South Sudan bishops condemn atrocities, appeal for help to prevent famine

By Simon Caldwell

MANCHESTER, England (CNS) — South
Sudan’s Catholic bishops asked for the world’s help to prevent mass starvation that
threatens the lives of more than 5 million people.

In a separate statement, they
also said the looming famine was a man-made catastrophe. They denounced
government and rebel troops for attacking the civilian population and at times
operating “scorched-earth” policies in defiance of international law.

In a Feb. 23 appeal for
humanitarian assistance, the bishops said farmers have fled lands without
planting crops as civilians are targeted by both sides in the country’s
increasingly bloody three-year civil war. Food shortages have been compounded
by problems of unemployment, soaring inflation and poor rains, meaning that the
country had now entered a critical time, the bishops said.

Citing government predictions,
they estimated that about 4.9 million people would be facing famine by April
and about 5.5 million people by July.

Among the most vulnerable are
more than 3 million refugees and people internally displaced by fighting
between the supporters of President Salva Kiir and former Vice President Riek

“We anticipate difficult
times ahead in 2017 as our people are likely to witness mass starvation by
virtue of their multiple displacements, especially (because) the states that
traditionally produced cereals in surplus will be missing the planting season,
and that will, in turn, lead to further food insecurity in 2017,” the bishops said.

They called for “immediate
and unconditional concrete intervention and action … before it is too late.”

In a message sent to churches
around the world, the bishops asked Caritas Internationalis and the
international community to press for “an immediate stop to the violence
and (for) free movement of population.”

They also demanded safe access for
aid agencies to reach people in remote areas and secure delivery of
humanitarian aid to places where it was needed most urgently.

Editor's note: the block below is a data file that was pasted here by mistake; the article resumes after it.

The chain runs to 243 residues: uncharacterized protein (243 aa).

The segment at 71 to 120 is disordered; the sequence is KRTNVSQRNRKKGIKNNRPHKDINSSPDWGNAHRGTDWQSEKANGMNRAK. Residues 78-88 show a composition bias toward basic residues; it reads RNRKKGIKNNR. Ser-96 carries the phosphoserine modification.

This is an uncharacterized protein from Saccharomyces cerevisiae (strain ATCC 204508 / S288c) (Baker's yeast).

The bishops also collectively
directly addressed the Catholics of the predominantly Christian country in a
pastoral letter Feb. 23, telling them that any soldiers who killed, tortured
and raped civilians were guilty of war crimes.

“There seems to be a
perception that people in certain locations or from certain ethnic groups are
with the other side, and thus they are targeted by armed forces,” the
bishops said. “They are killed, raped, tortured, burned, beaten, looted,
harassed, detained, displaced from their homes and prevented from harvesting
their crops.”

“Some towns have become ‘ghost
towns,’ empty except for security forces and perhaps members of one faction or
tribe,” they added. “Even when they have fled to our churches or to U.N.
camps for protection, they are still harassed by security forces. Many have
been forced to flee to neighboring countries for protection.”

The bishops said hatred had
become so intense that the victims of such violence were being mutilated and
burned even after they were killed.

“People have been herded
into their houses, which were then set on fire to burn the occupants. Bodies
have been dumped in sewage-filled septic tanks. There is a general lack of
respect for human life,” the bishops said.

The church, they said, was
increasingly being accused of taking sides in the conflict, but they stressed
its neutrality.

“We are for all good things
— peace, justice, love, forgiveness, reconciliation, dialogue, the rule of
law, good governance — and we are against evil — violence, killing, rape,
torture, looting, corruption, arbitrary detention, tribalism, discrimination,
oppression — regardless of where they are and who is practicing them,”
the bishops said.

They concluded their letter by
expressing their joy at the prospect of a visit by Pope Francis to South Sudan
in 2017, saying he was “deeply concerned” by the suffering in the

“It would draw the
attention of the world to the situation here,” the bishops said.

On Feb. 22, Pope Francis used
his general audience to appeal for food aid to Sudan, warning the international
community that starvation might condemn to death “millions of people,
including children.”

In a Feb. 23 statement emailed
to Catholic News Service, Auxiliary Bishop William Kenney of Birmingham,
England, said that “the world must wake up to this man-made humanitarian

“The violence must stop and
the international community must intervene,” said Bishop Kenney, a former
president of Caritas Europa who has visited South Sudan on several occasions.

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